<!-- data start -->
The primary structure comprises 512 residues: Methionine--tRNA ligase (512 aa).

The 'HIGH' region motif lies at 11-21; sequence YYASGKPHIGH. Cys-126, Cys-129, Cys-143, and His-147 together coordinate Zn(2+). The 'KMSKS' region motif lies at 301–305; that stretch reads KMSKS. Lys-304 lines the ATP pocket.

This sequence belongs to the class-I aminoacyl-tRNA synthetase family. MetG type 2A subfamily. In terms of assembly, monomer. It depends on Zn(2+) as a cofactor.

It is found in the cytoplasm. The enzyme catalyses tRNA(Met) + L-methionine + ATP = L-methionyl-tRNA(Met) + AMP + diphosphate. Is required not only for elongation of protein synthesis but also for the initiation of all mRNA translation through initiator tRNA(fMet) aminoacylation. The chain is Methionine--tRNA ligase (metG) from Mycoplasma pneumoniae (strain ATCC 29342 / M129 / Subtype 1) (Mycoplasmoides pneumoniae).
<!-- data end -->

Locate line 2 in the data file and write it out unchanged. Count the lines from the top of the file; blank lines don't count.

The 'HIGH' region motif lies at 11-21; sequence YYASGKPHIGH. Cys-126, Cys-129, Cys-143, and His-147 together coordinate Zn(2+). The 'KMSKS' region motif lies at 301–305; that stretch reads KMSKS. Lys-304 lines the ATP pocket.